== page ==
I've had many interesting conversations lately with midlife women about claiming OUR space between attractiveness and authenticity as we age. Intellectually, I understand the paradox of beauty and aging because I was introduced to the beautifying of women at a very young age. I grew up surrounded by QUEENS-beautiful strong women. I mean visibly stunning and smart women.
Last month, I turned 58. As in 'years old.' Fifty. Eight. I don't care who you are, 58 is no longer "young." Body parts have shifted downwards. Skin has lost its memory yarn. Thighs ripple when we're standing still. Once-defined triceps now flap like sheets on a clothesline. Weight has moved into our hips and bellies with the tenacity of squatters on the back 40 of the Ponderosa.
Apparently all of Italy knows, and has known for generations. If you live here long enough, you will know as well. A blast of air on your neck, throat, or head is the root of all illness. Because of it, an Italian would never leave the house without having the neck and throat area securely covered with a scarf.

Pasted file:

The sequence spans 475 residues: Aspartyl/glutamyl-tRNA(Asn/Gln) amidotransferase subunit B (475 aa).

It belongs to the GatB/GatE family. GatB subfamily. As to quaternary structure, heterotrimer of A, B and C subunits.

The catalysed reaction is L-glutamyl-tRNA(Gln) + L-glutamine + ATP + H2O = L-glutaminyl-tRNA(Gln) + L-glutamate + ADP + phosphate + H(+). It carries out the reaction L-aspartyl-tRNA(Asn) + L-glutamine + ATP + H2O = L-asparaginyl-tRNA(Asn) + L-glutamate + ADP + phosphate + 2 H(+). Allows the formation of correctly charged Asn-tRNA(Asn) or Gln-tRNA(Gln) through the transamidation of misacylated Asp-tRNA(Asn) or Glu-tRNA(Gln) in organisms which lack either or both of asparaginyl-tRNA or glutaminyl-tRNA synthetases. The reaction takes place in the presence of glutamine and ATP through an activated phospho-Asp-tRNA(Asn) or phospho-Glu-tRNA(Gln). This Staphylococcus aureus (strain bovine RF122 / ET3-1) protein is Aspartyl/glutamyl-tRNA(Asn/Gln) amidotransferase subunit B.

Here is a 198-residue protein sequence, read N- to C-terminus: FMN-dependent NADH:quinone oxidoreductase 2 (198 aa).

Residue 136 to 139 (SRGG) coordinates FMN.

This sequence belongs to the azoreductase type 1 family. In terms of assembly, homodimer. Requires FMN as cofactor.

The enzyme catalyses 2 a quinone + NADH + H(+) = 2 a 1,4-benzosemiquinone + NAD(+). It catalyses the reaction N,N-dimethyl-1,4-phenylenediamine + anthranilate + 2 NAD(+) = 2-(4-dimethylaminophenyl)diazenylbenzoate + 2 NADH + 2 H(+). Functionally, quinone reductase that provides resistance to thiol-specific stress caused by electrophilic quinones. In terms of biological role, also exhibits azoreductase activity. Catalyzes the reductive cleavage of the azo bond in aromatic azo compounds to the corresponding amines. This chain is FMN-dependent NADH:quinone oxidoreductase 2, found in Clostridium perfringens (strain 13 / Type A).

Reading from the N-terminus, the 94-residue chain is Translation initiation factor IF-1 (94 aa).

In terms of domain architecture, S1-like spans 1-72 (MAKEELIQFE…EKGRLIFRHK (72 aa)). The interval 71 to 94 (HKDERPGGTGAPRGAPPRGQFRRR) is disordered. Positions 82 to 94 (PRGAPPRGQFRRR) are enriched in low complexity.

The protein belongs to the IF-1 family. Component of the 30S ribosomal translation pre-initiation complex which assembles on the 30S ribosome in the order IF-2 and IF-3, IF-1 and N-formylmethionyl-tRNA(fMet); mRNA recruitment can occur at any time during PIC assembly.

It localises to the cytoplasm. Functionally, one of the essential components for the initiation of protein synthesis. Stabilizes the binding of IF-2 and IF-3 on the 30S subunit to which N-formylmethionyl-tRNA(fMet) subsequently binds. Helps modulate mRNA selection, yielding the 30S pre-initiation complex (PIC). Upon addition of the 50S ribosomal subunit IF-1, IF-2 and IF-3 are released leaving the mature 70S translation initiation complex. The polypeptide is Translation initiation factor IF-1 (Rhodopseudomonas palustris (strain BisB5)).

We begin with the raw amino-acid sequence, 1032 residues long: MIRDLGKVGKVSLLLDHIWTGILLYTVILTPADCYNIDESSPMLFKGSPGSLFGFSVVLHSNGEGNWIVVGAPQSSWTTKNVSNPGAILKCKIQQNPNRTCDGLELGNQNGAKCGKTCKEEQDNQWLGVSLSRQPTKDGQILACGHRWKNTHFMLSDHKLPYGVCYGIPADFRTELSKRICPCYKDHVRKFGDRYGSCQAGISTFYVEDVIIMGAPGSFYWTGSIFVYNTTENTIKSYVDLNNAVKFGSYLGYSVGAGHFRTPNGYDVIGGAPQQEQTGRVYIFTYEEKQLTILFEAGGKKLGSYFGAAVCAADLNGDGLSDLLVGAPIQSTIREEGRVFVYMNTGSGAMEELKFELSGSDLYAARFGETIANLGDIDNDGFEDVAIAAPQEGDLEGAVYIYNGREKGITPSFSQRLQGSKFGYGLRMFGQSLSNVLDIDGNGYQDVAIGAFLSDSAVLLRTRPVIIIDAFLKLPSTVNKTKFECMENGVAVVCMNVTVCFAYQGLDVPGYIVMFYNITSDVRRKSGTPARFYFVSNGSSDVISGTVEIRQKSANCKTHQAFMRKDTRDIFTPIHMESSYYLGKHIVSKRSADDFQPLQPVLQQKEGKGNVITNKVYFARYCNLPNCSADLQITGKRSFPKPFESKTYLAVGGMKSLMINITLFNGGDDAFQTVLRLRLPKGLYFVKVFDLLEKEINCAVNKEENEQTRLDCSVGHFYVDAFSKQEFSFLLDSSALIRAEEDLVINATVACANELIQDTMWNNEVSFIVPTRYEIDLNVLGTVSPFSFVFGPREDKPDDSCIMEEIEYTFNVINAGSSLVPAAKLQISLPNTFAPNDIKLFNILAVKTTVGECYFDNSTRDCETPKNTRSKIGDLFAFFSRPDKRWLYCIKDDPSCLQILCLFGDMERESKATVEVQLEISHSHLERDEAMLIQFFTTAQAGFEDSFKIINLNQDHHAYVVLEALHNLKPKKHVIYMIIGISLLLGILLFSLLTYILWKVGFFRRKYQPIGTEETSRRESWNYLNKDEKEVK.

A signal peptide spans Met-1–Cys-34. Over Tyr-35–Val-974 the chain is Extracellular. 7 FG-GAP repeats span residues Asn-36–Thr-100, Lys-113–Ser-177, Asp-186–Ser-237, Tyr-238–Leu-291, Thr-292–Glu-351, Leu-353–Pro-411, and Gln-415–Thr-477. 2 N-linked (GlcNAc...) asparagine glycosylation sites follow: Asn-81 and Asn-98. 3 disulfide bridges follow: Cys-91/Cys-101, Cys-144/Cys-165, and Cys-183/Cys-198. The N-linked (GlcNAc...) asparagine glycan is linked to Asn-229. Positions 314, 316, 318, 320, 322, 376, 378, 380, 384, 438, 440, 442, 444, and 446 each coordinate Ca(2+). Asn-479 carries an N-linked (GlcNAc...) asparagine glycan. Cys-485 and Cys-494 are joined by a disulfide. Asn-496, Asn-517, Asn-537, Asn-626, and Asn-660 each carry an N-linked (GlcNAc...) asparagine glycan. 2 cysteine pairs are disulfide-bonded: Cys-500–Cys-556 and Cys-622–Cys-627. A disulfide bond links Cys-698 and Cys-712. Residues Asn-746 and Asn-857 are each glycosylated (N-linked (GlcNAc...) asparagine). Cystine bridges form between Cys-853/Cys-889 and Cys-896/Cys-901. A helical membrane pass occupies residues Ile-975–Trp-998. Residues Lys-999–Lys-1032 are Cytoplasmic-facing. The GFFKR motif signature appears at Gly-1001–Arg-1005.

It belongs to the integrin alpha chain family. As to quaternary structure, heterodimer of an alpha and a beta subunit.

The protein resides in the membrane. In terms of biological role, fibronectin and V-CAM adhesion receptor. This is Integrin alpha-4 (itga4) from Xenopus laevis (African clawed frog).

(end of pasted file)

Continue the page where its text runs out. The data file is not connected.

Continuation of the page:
Shirley Temple's career as a child actor enthralled our country at a time when economic tensions gripped most families when just about everyone could use a laugh. Shirley was, as they used to say, the real ticket. Fresh faced and dimpled with that sweet voice, she was adorable without being pretentious, as natural on screen as you could imagine her performing for the relatives in your living room. Radiating star power, she tap-danced her way into everyone's heart.
The title is probably an exaggeration. I most likely will live in the United States again. Statistically, very few expats live out their lives in a foreign country. Most, eventually, find their way back to the land of their birth. So let me just say that these are the top three reasons that I can't imagine leaving Italy... today.